Every couple of hours last Sunday night I woke up to change the bowls of ceiling water that were filling up in my apartment. It looked like the urine of a severely dehydrated person. The apartment above had a leaky radiator and fat drops were coming through the ceiling. Plop, plop, plop. I tried to pretend the drops were the sounds of a soothing sleep app, but even my tired brain could not accept such pathetic subterfuge.
Mostly I was cursing myself for taking this apartment when I could have rented one from Denise. She would have had the leak fixed immediately.
Real estate agents have cycled through my life for decades – but none was as committed, strange and, in her own way, stressful as Denise.
It was two weeks before the Sydney lockdown. A woman identifying herself as Denise rang me out of the blue when I was at a restaurant. I shouldn’t have answered the call (I was having dinner, it was late, I didn’t recognise the number, it was a phone call). She immediately started talking as if she knew me and was carrying on from a previous conversation. I needed to see an apartment in Rose Bay – and she’d show it to me later in the week. She had a good feeling I was the right tenant. “Who are you?” “Denise.” I didn’t know any Denises. “I am the agent for Rose Bay.”
A couple of weeks before, late at night on my phone, I had blitzed the property websites and indicated interest in about 30 different flats. I had no idea what the Rose Bay place was. I didn’t even know I had been looking in Rose Bay. In fact I had seen an excellent apartment close to the city and had verbally accepted it. “I’m sorry,” I told Denise. “I am really close to signing a lease elsewhere.”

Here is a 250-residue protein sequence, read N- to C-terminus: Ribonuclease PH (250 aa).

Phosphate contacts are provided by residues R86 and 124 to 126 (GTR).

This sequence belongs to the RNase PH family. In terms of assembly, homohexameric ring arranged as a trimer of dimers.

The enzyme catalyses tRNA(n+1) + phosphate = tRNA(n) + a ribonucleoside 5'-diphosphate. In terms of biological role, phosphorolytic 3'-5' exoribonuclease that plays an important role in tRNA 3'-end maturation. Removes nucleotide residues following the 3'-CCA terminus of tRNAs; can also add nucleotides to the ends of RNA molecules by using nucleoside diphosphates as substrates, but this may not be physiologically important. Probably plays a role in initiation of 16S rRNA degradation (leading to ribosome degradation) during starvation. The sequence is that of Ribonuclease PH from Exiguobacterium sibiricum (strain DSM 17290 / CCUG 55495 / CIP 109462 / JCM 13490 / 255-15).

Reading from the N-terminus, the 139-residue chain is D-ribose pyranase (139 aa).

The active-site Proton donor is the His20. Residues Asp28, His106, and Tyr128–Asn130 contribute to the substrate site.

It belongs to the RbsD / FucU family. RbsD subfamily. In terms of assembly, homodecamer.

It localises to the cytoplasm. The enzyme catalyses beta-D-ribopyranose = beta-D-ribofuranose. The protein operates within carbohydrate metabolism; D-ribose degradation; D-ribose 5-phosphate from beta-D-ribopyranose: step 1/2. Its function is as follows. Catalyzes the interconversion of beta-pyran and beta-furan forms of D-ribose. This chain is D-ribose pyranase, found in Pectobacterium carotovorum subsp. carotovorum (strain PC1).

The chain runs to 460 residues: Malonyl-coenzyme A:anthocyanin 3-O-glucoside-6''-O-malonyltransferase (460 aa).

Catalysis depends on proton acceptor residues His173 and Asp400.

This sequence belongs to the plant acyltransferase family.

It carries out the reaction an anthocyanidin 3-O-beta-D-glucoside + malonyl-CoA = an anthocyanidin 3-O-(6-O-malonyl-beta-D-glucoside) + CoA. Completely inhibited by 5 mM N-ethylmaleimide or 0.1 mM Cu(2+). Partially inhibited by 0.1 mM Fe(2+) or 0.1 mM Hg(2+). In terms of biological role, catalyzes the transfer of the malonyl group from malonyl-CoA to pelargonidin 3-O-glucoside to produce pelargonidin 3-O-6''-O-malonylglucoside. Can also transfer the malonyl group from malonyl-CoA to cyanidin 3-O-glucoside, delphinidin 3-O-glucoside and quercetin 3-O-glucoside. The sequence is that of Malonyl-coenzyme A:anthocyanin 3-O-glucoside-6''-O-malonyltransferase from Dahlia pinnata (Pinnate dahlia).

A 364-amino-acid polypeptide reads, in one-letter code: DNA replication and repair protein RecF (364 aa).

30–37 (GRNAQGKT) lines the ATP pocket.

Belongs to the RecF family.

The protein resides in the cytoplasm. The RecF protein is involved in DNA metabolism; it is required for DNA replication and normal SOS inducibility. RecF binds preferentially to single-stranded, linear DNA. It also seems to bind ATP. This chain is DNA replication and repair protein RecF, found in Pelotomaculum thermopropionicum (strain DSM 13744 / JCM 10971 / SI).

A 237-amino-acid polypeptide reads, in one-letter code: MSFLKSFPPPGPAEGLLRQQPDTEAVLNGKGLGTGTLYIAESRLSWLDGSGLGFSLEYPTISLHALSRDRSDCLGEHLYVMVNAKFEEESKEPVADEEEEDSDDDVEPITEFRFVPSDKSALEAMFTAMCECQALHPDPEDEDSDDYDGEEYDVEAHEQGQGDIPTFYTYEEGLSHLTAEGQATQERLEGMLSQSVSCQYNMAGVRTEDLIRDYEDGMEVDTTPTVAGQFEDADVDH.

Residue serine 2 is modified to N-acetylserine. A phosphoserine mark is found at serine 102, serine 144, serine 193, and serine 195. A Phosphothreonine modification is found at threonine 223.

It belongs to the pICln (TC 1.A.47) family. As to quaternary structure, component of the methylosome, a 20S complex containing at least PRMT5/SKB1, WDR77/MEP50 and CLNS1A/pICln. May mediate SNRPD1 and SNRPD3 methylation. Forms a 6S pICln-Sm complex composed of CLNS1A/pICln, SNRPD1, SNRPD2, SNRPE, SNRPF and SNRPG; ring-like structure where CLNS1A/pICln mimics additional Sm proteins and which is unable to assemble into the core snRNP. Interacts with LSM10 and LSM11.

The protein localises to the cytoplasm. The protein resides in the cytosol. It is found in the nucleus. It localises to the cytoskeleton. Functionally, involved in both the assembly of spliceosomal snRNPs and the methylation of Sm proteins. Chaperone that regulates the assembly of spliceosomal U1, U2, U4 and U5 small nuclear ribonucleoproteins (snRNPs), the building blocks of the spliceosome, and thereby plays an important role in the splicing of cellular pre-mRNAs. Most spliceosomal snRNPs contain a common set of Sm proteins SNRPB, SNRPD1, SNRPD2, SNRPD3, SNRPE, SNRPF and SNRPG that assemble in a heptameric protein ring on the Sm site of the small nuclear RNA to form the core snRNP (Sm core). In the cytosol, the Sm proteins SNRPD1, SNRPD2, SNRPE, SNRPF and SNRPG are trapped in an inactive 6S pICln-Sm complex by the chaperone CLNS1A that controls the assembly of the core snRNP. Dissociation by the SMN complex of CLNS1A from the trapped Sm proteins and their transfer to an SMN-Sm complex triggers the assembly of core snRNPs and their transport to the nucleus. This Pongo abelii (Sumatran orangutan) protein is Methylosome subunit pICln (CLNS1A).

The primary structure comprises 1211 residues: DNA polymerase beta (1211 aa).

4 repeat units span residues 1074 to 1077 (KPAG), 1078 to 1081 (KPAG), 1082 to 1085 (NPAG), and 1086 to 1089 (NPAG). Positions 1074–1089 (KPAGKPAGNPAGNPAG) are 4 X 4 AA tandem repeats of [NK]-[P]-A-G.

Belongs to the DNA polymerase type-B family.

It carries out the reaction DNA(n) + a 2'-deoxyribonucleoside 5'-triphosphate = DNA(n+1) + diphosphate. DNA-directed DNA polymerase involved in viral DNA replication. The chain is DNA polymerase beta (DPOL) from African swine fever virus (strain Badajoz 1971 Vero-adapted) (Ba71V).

Denise made a sound like she had been mortally betrayed by her closest friend, like I had stabbed her in the back. “No! You must look at this! You are very special, I can tell. I know the owner, he would love you!”
I had to laugh. I’d seen some weird real estate tactics but they were mostly of the negging variety. None of them had ever love-bombed me before unless they were wanting to offload something that was truly decrepit. Wanting to get Denise off the phone, I agreed to inspect it even though I had no intention of taking it.
Ten minutes later Denise rang me again. Her tone was urgent.